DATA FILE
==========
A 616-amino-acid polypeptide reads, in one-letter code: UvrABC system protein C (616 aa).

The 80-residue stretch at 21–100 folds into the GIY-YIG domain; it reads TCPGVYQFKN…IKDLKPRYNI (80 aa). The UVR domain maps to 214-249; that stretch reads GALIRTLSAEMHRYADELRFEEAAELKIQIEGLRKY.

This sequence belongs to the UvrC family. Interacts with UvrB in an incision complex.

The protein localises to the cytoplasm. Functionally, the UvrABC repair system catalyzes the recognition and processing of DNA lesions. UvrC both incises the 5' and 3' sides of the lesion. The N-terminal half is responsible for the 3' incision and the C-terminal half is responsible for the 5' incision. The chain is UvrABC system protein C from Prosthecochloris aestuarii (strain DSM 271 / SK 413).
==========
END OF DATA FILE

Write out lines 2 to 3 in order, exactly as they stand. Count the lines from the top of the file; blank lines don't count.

The 80-residue stretch at 21–100 folds into the GIY-YIG domain; it reads TCPGVYQFKN…IKDLKPRYNI (80 aa). The UVR domain maps to 214-249; that stretch reads GALIRTLSAEMHRYADELRFEEAAELKIQIEGLRKY.

This sequence belongs to the UvrC family. Interacts with UvrB in an incision complex.